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In the blue collar Bay Ridge section of Brooklyn sits a rundown neighborhood institution called The Alamo; the last great American bar. The owners, Munce and Carmen, along with some of their regulars watched, from the roof, as the World Trade Towers fell, taking down their relatives, friends, and neighbors. Today, with an aging clientele, the place is fighting to keeps it’s doors open and the only hope seems to be the arrival of artist/gentrifiers who are moving into the neighborhood and wanting to adopt the bar as an entertainment hangout. Bay Ridge locals and Alamo regulars don’t want to surrender their bar, much less their neighborhood, to these young neo-carpetbaggers without a fight. Touching on themes of, nativism, racism, and war, The Alamo paints a humorous and dramatic portrait of eight working class Bay Ridge natives who always seem to find themselves on the front lines of change in America.
During their second decade of bringing Los Angeles audiences outstanding entertainment, Ruskin Group Theatre continues to celebrate the essence of arts and humanity, within the microcosm of theatre. Supporting new writers and the development of new plays is an important part of the Ruskin season.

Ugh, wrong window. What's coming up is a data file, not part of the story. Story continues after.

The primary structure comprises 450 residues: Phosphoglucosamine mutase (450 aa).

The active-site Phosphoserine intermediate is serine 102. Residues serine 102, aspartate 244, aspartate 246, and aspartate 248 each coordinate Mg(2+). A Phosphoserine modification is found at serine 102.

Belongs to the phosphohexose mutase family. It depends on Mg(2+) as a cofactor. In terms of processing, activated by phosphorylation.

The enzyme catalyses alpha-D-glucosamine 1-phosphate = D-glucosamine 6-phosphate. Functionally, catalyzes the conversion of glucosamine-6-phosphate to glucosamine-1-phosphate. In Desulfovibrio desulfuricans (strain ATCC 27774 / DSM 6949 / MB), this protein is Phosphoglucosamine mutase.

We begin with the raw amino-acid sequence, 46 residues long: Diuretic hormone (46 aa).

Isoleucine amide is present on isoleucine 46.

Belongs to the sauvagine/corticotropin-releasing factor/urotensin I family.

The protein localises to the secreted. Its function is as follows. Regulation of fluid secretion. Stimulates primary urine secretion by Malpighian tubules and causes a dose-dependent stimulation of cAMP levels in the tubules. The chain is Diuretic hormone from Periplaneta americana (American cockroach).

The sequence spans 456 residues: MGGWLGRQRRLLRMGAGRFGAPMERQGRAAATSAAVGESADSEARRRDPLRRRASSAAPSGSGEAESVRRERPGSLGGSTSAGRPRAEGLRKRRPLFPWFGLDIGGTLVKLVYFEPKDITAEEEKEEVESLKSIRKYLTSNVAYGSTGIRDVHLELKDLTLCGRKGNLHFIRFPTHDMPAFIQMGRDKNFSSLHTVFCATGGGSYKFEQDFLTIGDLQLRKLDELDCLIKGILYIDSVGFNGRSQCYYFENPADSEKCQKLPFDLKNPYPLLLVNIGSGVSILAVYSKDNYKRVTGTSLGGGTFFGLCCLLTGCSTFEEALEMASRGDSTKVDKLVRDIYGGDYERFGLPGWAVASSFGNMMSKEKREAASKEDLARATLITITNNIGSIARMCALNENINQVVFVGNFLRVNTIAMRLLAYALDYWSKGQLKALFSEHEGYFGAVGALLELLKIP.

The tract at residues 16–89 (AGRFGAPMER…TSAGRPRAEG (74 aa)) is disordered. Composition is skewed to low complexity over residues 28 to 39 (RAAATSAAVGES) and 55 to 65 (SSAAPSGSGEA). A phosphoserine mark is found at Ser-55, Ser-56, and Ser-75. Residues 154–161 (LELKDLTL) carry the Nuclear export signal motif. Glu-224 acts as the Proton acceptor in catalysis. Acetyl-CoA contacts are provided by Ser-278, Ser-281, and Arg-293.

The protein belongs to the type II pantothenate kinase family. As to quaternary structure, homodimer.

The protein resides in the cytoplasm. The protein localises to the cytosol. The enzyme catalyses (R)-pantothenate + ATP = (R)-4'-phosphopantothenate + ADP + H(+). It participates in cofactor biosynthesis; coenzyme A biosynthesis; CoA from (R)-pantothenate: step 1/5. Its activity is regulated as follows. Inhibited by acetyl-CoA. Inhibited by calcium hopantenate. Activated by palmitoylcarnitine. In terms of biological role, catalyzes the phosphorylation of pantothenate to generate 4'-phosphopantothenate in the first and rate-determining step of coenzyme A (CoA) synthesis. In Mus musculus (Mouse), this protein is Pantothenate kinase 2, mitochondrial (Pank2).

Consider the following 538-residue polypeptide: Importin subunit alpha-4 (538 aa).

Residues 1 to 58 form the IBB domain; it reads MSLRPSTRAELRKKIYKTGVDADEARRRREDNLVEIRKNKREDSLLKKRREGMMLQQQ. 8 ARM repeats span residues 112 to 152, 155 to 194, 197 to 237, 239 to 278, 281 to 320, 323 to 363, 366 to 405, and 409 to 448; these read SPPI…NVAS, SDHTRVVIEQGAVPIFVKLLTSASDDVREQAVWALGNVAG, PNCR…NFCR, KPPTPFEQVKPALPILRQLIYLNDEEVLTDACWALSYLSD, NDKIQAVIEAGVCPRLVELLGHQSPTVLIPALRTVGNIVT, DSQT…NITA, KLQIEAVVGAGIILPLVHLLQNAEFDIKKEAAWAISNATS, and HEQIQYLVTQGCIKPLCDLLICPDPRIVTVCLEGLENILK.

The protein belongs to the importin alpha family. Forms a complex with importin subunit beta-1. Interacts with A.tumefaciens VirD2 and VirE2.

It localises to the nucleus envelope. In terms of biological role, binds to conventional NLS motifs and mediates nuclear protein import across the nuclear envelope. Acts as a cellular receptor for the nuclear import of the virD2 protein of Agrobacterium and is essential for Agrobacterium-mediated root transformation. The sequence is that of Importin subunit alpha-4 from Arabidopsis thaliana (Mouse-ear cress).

Ian McRae’s The Alamo was inspired by an op-ed piece called “The Hard Lessons Of Iraq” by David Ignatius, published in The Washington Post on the tenth anniversary of the invasion. The ten-minute piece found a slot at the Actor’s Theatre in New York and The Eight Tens At Eight in Santa Cruz, California, which propelled him to create this full-length play. Ian was an apprentice with Sanford Meisner and has taught at The Neighborhood Playhouse School Of The Theatre. He was a member of Cucaracha Theatre in NYC where several of his plays were produced.
“The Alamo is an authentic and touching portrayal of an Italian-American neighborhood in Brooklyn. Both funny and dramatic, it features vivid characters whose lives haven’t turned out quite the way that they had hoped. Each of them carries scars of the past (from Vietnam to 9/11, and choices long gone) as they fight for their place in a world under the assault of millennial gentrification. I love this play, because Ian McRae writes with such passion, compassion, and humor, about a forgotten group of people—blue collar Americans” – Kent Thompson; Director
Our Cast: Bobby Costanzo (Joey), Eileen Galindo (Carmen), Nancy Georgini (Claudine), Milica Govich (Mary), Julia Arian (Micaela/Alternate), Kelsey Griswold (Micaela /Alternate), John Lacy (Dominic), Jack Merrill (Tick), and Tim True (Munce)
The production team includes John Ruskin and Michael Myers (Producers), Mike Reilly (Production Manager), John Iacovelli (Scenic Design), Edward Sales (Lighting Designer), Chip Bolcik (Sound Design), Emily N. Smith (Costume Designer), Paul Ruddy (Casting), and Nicole Millar (Stage Manager)
The Alamo opens at 8pm on Saturday, February 24th and continues Fridays – Saturday at 8pm, Sundays 2pm through March 31, 2018. Ruskin Group Theatre is located at 3000 Airport Avenue, Santa Monica, CA 90405. Tickets are $27 – $30 and can be purchased in advance by calling (310) 397-3244 or online at www.ruskingrouptheatre.com . Free parking available on site.